Why Is Cross-Development So Important for Mobile Applications?
Nine out of 10 mobile devices run either Android or iOS operating systems. They share that 90 percent more or less equally. A half dozen other OS’s, including Windows Phone, fill out the remaining 10 percent. Given that there are mobile devices in the hands of about 2.5 billion people today, to ignore either Android or iOS for your consumer-level mobile app development is essentially writing off over a billion devices. Nor is it wise to write off Windows Phone’s growing market share.
At one time, enterprises thought they could ignore that math, since their IT ecosystems were essentially closed. However, the undeniable trend now is to support BYOD – Bring-Your-Own-Device – for an increasingly mobile workforce and customer base. No longer can the enterprise afford to dictate one platform over another for all B2C and B2B applications.
The Promise of Write-Once, Run Everywhere
This is where cross-platform development comes in. Developing consumer or business apps for multiple operating systems would be intensely resource-consuming if you had to write, test and support more than one app version for every platform separately. If you were to write natively for Android, iOS and Windows, for example, then your development teams need to know Java, Objective-C and C#, respectively.
Alternatively, cross-platform tools allow, to a varying degree, writing the app once and then compiling the code for each platform the development environment supports.
Potential Disadvantages to Cross-Development
Using cross-development tools to gain more platform market share is not without drawbacks however:
- Cross-development environments may take a lowest common denominator approach that cannot take advantage of each device’s native performance or native look-and-feel.
- Startup times are slightly slower due to having to load runtimes or libraries.
- Possibly there will be increased debugging due to the extra layer of abstraction required.
- App updates will have a longer lag time at each new OS release waiting for the cross-development IDE vendor to update APIs.
- Cross-development environments are not free.
Despite these issues, these tools have come a long way, continue to improve and are enjoying growing adoption.
Three Existing Approaches to Mobile App Cross-Development
OSs, like cats, can be skinned in multiple ways. Three of the most popular cross-development environments each take a different approach.
Xamarin allows developers to write their apps in C#, which is then complied for each supported platform. Using APIs that interface directly with each platform’s native APIs, Xamarin claims that apps achieve a native look-and-feel plus native performance.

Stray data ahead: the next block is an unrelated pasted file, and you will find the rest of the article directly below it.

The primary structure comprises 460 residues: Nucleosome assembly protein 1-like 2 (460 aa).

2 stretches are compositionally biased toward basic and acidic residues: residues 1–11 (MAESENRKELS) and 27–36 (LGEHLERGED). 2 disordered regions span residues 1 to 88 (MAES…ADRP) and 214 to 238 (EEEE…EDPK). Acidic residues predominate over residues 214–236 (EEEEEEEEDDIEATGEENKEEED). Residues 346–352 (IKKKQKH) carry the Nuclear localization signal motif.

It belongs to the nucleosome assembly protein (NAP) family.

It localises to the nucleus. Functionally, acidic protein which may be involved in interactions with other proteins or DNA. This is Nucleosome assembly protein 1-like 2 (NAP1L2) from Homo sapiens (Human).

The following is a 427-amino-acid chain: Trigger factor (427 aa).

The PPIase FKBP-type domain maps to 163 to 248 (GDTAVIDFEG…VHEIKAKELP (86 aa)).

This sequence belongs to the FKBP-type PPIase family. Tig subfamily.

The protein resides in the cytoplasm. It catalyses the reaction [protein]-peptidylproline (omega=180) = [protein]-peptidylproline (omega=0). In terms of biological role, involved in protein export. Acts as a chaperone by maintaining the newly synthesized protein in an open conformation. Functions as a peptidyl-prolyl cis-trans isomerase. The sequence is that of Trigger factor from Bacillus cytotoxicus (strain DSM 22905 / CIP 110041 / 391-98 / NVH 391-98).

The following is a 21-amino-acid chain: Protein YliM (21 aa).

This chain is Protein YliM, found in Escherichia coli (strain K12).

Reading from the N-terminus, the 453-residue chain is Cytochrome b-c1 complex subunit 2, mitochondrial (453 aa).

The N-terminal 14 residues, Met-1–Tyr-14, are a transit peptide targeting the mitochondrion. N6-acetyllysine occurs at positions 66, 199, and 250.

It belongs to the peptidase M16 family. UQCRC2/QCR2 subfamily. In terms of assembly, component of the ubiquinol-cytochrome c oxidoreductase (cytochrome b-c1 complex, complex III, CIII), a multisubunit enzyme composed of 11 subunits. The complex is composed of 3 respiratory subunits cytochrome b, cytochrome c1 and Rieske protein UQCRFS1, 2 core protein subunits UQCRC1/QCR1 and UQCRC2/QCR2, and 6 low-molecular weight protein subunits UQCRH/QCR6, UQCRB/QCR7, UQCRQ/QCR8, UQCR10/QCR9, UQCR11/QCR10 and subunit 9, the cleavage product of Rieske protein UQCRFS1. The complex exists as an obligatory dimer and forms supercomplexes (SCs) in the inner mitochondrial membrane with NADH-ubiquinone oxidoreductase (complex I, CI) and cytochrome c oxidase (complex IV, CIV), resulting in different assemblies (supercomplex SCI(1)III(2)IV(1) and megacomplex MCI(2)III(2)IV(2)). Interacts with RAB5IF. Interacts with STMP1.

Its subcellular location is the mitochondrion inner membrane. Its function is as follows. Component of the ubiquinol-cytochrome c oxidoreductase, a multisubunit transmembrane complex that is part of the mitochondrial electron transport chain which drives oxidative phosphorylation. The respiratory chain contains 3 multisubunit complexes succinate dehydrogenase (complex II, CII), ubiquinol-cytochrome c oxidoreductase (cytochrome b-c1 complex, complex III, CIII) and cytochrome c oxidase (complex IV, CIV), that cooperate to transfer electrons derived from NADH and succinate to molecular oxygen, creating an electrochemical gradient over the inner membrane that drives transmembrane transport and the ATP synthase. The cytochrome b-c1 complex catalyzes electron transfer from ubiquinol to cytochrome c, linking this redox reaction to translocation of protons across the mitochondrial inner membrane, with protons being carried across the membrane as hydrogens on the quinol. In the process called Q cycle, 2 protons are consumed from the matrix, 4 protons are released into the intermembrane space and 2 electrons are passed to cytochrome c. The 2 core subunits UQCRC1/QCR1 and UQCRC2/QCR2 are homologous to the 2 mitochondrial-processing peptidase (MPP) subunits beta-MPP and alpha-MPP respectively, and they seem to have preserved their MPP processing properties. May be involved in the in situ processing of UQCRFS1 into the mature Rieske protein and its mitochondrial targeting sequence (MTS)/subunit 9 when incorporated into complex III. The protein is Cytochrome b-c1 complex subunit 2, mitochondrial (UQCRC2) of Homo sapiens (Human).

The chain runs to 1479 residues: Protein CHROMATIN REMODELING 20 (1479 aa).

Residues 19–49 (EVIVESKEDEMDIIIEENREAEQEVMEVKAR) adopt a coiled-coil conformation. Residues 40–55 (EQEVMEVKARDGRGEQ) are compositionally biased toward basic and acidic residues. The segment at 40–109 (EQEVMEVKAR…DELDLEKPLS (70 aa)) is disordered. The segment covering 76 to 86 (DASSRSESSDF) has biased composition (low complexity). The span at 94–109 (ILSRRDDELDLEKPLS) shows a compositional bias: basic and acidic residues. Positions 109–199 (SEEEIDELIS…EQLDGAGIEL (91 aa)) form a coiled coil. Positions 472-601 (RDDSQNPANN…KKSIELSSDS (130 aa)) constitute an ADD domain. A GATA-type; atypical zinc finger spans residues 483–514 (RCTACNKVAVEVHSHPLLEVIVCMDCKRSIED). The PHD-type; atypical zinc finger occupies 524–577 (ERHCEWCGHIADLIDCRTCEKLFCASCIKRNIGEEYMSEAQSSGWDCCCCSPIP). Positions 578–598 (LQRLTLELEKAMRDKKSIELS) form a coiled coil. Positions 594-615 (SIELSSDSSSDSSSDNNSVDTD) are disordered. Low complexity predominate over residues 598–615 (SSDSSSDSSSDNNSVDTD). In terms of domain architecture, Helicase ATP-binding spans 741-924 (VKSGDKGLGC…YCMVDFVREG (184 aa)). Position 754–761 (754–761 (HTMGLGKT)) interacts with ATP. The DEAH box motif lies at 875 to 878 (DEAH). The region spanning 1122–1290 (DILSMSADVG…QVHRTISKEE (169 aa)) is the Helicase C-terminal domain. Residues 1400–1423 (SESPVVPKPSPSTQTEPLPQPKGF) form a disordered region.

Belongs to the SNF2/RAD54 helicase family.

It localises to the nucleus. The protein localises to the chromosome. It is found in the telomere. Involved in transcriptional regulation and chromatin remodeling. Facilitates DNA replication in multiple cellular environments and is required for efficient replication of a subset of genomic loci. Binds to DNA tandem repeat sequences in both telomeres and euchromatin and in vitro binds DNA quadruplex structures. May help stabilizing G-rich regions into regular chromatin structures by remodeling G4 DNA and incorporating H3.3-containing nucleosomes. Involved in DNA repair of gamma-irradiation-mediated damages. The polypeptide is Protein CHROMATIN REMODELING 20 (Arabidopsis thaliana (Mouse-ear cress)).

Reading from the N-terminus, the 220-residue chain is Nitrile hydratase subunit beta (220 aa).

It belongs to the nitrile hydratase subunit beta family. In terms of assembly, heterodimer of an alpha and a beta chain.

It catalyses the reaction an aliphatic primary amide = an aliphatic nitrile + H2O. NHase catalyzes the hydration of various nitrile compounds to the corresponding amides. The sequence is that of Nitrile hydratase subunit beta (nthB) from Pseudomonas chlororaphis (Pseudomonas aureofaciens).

- Supports Android, iOS and Windows.
- Compiled code is platform specific, so it can achieve high performance, use native hardware acceleration, device features and native UI components.
- One version plugs directly into Microsoft Visual Studio. For reduced cost, Xamarin Studio can be used instead.
- One language, C#, is used to develop for all platforms supported.
- Code can be reused between client and server sides.
- Xamarin.Forms can be used to design platform-specific UIs.
- From 60 to 100 percent code reuse is possible.
- There is a learning curve for those unfamiliar with C# and .NET programming.
- Xamarin.Forms results in a lowest common denominator UI, but customization is possible.
- Load times are slightly slower as the Xamarin runtime must be loaded at invocation.
- Business level license is $999 per year.
PhoneGap takes a different approach to cross-platform development than Xamarin by requiring that apps run within the platform web browser.
- Supports iOS, Android, Windows, Blackberry, Firefox OS and others.
- A single, standard API works across all device platforms.
- 100 percent of code reuse is possible.
- Given that there is a layer of indirection at runtime via the browser, performance and the UI suffer compared to a native app.
- Supports Android and iOS.
- The resulting UI look-and-feel is close to native.
- 100 percent code reuse is possible if you do not program for native UI.
- Trying it out is free.
- Only supports UI features that are common across all platforms.
- Developers must learn the Titanium API.
- There is a small delay at app startup due to library loading.
- Requires hefty licensing fees for deployed apps.
Each of the cross-development platforms above have their individual strengths and weaknesses. None is a clear winner over the other yet. Which one you choose as an individual or organization depends on your requirements for app performance, look-and-feel and how comfortable your current development staff is with a particular language or IDE. You should also take into account testability and the level of code reuse you wish to obtain.